By Andrea Johnsonn
U.S. Rep. Collin Peterson (D-Minn.) is hoping the farm bill will pass ahead of Farmfest, Aug. 7-9.
The U.S. House Ag Committee Ranking Member held a media phone call ahead of farm bill visits to western Minnesota that occurred May 21-25.
He visited the towns of Crookston, Hallock, Fergus Falls, Melrose, Pipestone and Olivia.
"We are in imminent mode here to finalize the farm bill for this year," Peterson said on May 18.
The Senate moved the farm bill through committee, and the bill is expected to come to the floor for a vote in early June.
The House worked on a baseline bill during the week ending May 18.
"The idea in the House is to start the mark-up around June 18," Peterson said. "It will be difficult to get the bill across the floor without people doing damage to it in the House, but we believe we can do it."
He hopes the Senate and House versions will reach the Conference Committee by July, with passage in early August.
He added that the House version is very similar to the farm bill developed for the Super Committee last December.
In that bill, Peterson, Congressman Frank Lucas (R-Okla.), Senate Chair Debbie Stabenow (D-Mich.), and Ranking Member Sen. Pat Roberts (R-Kan.) worked together to reduce farm bill costs by $23 billion.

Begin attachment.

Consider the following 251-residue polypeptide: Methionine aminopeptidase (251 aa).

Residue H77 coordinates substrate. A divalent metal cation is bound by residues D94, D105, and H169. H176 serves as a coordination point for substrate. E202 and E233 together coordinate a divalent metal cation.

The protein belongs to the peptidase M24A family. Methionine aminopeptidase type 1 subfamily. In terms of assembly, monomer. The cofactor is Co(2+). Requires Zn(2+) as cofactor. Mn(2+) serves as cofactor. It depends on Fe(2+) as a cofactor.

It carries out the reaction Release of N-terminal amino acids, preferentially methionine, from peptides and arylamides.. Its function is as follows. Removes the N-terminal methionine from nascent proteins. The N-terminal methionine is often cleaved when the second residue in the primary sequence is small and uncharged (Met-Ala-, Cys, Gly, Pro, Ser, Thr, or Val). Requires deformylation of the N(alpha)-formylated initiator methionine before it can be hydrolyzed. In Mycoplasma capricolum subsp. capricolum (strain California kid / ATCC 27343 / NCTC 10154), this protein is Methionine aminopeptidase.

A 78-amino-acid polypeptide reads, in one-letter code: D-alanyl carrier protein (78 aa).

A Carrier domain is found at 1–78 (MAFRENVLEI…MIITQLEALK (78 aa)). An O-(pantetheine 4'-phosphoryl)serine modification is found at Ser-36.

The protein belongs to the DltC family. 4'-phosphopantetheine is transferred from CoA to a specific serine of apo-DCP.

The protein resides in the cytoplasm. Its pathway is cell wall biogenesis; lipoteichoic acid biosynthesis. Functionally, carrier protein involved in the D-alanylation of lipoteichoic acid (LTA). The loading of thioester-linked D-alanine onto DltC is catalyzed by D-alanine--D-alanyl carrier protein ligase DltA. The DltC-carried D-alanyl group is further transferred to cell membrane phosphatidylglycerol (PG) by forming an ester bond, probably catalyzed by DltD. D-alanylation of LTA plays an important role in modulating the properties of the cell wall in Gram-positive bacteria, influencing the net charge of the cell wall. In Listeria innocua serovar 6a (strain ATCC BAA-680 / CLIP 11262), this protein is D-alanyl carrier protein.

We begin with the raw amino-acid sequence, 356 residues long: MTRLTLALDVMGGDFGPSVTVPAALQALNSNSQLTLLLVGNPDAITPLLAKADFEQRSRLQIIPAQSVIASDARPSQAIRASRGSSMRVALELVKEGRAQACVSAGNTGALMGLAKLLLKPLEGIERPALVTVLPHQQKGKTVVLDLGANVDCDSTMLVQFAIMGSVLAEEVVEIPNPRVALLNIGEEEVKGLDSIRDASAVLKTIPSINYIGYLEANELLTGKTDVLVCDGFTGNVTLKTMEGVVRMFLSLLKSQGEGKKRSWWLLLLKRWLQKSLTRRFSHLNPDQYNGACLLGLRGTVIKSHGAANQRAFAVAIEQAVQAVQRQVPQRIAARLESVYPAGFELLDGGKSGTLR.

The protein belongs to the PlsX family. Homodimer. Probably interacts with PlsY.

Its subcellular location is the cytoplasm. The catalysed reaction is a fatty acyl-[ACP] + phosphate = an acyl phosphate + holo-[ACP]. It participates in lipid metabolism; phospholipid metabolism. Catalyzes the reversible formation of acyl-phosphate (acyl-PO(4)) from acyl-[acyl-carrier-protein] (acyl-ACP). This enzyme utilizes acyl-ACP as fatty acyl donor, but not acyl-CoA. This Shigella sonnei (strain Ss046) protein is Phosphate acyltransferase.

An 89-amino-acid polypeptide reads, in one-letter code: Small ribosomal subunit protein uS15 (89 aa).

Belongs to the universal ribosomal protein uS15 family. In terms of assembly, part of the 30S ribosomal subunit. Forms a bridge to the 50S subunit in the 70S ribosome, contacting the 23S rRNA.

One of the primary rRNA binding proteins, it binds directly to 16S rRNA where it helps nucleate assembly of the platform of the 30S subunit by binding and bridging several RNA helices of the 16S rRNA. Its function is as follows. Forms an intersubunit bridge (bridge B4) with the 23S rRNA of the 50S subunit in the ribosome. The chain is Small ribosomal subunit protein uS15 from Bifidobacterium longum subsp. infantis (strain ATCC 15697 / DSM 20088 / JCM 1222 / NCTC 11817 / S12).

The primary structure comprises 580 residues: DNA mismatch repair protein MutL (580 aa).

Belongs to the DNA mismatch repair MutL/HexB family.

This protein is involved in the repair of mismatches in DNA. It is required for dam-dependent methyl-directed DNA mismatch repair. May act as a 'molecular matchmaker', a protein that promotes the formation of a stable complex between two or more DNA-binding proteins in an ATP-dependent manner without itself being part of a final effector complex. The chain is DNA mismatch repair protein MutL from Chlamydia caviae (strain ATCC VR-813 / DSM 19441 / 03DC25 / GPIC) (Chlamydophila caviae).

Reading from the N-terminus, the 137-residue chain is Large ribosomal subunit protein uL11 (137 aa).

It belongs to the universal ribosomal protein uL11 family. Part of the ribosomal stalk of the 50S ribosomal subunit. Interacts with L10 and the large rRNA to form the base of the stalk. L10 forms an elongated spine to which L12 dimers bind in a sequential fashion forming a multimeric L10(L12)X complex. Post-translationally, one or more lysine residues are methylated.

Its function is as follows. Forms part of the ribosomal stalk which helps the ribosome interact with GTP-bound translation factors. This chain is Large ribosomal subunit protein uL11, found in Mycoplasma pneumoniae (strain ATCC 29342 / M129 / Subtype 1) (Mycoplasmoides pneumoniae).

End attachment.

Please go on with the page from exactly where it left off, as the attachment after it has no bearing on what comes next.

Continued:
"We were the only committee to offer cuts in a bipartisan, bicameral way," said Lucas in a news release, dated March 8, 2012. "Although our combined effort was ultimately cut short by the failure of the Super Committee process, we did establish a valuable blueprint for moving forward this year."
Peterson thinks a $34 billion cut will be needed to get the bill through the House -- so $11 billion more will most likely be cut from the Super Committee farm bill proposal.
For the 2012 farm bill, Conservation and Rural Development areas do not seem contentious, however, the commodity title and nutrition areas have differences between the House and Senate versions, said Peterson.
"The Senate has decided to get rid of the target price concept and the counter-cyclical payments and going to an average crop revenue system. In the House, it is unanimous that we think that is a mistake," Peterson said.
"We think it is a mistake to manage these programs based on good times. That's what we think the Senate is doing. We need to be more concerned about what is going to happen when we have bad prices, which we all know will come at some point."
Peterson wants to see price protection afforded by the target price program.
"We are providing crop insurance relatively inexpensively," he said. "If we add revenue on top of that, then we have people on the House side that are concerned it interferes with crop insurance -- duplicates crop insurance."
He added that he is optimistic about getting a farm bill completed by Sunday, Aug. 5.
"If we get beyond the elections, my optimism reduces significantly (for completing a farm bill this year). I think if we don't get this done, we have big problems," said Peterson. "If the Senate can move this the first part of June, we can move this over here, and we can get this done."